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Great British Bake Off Inspiration
After a stressful week I finally found myself with a free afternoon, and decided to utilise this glorious batch of emptiness in the best possible way; by baking some English Muffins. I must say, it was definitely inspired by my programme of the moment- the Great British Bake Off. I searched far and wide for muffin recipes, noting their differences and eventually created the ‘Baking for Idiots Monkey Muffin Method’.
You would think that after watching the trials faced by these talented bakers I would be put off by such a culinary challenge, but no… I bounded on into the unknown with the enthusiasm (and unfortunately, also the skill) of an excitable Labrador. Afterall, how hard could it be?!
Small rocks in the baking road
Figuring out ‘activation of dried yeast’ proved a little tricky when the explanation on the pack bore no resemblance to any of the recipes found, however the quantities below seem to work! This was after the initial problem of opening the can at all, which resulted in a minor explosion of dried yeast over work surface and floor. Not encouraging…
Being a musician, I found the baking of these quite beneficial. Effective stress relief in the kneading of the dough, then great practice time during the repeated proving. Quite the multi-tasker!
Once I finally got around to the cooking of the muffins, I felt entirely clueless. What did ‘very low temperature’ mean?! So a little trial and error and a bit of a final (and potentially illegal on the traditional market) bake in the oven to dry the muffins to perfection, and I was left with Monkey Muffins, as shown! In all honesty, we weren’t entirely sure if our pan was indeed ‘heavy-based’, but decided it was pretty heavy, so must have a pretty good sized bottom!
The Madness behind the Monkey
You may be wondering how these so called ‘traditional’ English Muffins of mine came to be Monkey shaped, and that I am afraid was entirely unintentional. Slight oversight… Our ever increasing collection of baking equipment is still in its newly post-student stages and does not include round cutters for the dough, but of course I did find (the essential baking tool used by master bakers everywhere, or should be..) monkey shaped cutters. Hence… A mouth-wateringly moreish mountain of magnificent monkey muffins! So if anyone out there wishes to donate some circular or alternate shaped cutters, they would be gratefully received, and may restore some faith to traditionalists out there as to the survival of the round English Muffin.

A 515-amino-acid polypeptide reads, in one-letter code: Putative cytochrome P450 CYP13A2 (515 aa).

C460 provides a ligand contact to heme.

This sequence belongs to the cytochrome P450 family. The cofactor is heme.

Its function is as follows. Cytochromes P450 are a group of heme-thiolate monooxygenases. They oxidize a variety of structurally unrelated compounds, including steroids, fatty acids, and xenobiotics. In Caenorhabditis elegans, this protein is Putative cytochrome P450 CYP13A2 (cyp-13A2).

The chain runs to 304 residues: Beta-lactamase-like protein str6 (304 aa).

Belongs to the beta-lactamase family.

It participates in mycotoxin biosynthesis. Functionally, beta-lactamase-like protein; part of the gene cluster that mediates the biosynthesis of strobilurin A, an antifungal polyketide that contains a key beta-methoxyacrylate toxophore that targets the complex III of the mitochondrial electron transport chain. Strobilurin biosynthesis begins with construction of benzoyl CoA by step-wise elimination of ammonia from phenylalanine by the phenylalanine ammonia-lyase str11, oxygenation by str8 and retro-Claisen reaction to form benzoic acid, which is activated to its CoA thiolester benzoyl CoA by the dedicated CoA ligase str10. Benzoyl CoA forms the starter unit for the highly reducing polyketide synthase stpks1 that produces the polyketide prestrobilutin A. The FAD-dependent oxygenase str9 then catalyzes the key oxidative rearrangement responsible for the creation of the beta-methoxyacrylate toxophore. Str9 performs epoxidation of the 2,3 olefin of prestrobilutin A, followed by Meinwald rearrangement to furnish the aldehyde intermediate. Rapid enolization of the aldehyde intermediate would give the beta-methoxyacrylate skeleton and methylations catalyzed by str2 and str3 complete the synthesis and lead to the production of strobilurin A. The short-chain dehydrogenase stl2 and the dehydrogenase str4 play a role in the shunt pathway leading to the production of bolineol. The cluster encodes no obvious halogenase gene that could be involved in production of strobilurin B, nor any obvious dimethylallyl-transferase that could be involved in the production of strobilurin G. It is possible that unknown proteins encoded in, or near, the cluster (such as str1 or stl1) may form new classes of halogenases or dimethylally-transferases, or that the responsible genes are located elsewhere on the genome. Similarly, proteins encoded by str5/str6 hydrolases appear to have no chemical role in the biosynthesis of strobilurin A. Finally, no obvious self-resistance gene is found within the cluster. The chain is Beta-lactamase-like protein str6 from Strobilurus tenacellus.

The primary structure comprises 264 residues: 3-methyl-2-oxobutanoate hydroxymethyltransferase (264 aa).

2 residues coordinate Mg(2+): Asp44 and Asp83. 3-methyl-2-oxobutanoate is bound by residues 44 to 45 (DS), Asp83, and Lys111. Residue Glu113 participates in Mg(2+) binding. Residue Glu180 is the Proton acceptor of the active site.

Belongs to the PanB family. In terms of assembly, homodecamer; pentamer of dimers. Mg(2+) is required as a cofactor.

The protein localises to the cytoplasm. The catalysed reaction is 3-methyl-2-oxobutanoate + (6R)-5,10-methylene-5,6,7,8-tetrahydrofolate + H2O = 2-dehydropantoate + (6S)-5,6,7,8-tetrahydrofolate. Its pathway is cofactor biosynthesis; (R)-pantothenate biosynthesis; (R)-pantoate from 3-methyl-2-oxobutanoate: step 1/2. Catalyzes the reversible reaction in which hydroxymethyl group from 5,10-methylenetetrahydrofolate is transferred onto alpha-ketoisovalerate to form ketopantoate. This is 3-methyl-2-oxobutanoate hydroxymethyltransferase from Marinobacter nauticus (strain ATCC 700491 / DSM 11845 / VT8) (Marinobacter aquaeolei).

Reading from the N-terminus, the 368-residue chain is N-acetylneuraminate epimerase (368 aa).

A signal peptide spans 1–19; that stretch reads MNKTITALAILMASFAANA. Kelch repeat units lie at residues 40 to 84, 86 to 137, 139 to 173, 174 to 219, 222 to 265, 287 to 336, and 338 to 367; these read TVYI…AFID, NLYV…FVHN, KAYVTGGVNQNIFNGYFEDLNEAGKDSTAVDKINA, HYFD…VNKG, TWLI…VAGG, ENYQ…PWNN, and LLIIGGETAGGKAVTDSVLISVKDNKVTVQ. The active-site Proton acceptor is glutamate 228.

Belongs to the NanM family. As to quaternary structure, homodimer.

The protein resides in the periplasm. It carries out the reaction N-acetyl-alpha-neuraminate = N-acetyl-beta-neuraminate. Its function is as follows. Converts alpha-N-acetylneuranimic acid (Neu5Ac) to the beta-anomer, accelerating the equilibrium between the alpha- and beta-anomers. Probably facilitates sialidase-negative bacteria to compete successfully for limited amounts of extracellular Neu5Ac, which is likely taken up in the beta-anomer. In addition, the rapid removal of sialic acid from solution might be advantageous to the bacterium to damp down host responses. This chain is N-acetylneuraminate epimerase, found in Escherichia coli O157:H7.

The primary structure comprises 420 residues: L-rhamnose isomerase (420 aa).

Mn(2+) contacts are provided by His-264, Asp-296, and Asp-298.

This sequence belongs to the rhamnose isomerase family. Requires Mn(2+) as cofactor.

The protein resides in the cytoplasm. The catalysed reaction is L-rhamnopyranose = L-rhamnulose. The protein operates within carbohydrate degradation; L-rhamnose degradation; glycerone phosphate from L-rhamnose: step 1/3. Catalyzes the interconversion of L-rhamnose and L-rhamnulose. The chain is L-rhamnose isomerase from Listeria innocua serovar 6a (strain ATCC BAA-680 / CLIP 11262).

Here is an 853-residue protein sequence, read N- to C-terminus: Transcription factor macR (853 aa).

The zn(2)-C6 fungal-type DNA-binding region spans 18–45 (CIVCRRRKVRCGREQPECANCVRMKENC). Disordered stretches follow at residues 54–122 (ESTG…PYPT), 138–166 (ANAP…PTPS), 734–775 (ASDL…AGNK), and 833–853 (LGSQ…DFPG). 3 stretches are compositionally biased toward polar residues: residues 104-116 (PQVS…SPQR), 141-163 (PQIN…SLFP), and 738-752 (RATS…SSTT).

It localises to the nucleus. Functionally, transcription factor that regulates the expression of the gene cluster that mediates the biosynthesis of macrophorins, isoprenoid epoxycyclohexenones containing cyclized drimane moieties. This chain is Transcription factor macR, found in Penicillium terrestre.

Once created, please enjoy toasted with a little butter and potentially jam! These Muffins were delicious, and fabulous with a cup of tea (and probably another episode of the Great British Bake off!).
Makes about 12 muffins
Equipment- Measuring jug, small saucepan, mixing bowl, sieve, baking tray x2, heavy-based frying pan
450g strong white bread flour (plus extra for flouring)
1 teaspoon salt
1 teaspoon caster sugar
2 teaspoons dried action yeast
1 medium egg (lightly beaten)
little butter for lightly greasing
What to do
1. First pour the milk into a small saucepan and heat gently until warm (you can hold your finger in it without burning it).
2. Pour milk into a jug or bowl and add the sugar and yeast. Give it a quick whisk and leave to ‘activate’ somewhere warm for about 10 mins.
3. Now sieve the flour into a large bowl along with the salt and create a small crater in the centre.
4. Once the yeast mixture has a good frothy head, pour it into the well and mix. Now add the egg and mix everything together to form a nice, soft dough.
5. Transfer the dough to a lightly floured flat surface and knead for at least 10 mins. Release your stress into the dough. Add another dusting of flour to the surface if you are getting ‘stuck’. After this time the dough should be smooth and elastic.
6. Transfer the dough to a very lightly oiled bowl and cover with Clingfilm. Leave somewhere warm for around 1 hour. We left ours not far from the boiler.
7. The dough should now have roughly doubled in size. Tip out onto your work surface and roll to about 1.5cm thickness. Leave it for 15 mins to prevent the dough shrinking, and then cut your muffins with a straight edged round cutter, or monkey cutter… Whatever you find to hand!
8. Continue to roll out the excess dough until all has been used, although possibly saving a tiny bit as a heat test for the cooking.
9. Sprinkle 2 baking trays with half the semolina and place the cut dough on tray. Finally sprinkle with the other half of the semolina and return the tray to the original proving spot for another 30 mins.
10. Lightly grease your heavy based frying pan, or hot plate with a thin layer of butter, and put on a low heat. Don’t let the butter sizzle. You can use your little excess dough here in experiment to check the muffins will not burn.
They must cook slowly, becoming slightly golden on each side, yet cooked in the middle. I cooked mine for almost 8 mins on each side on a very low heat. I did this in batches of about 3 at a time, and then slightly cheated by putting them in the oven (180 fan) for about 5 mins to aid the drying process. Top and bottom should be lightly crispy, whilst sides feel cooked but springy. Tricky I know, as adjustment to your personal muffin bake time may be required.
11. Cut in half and toast. Yummy!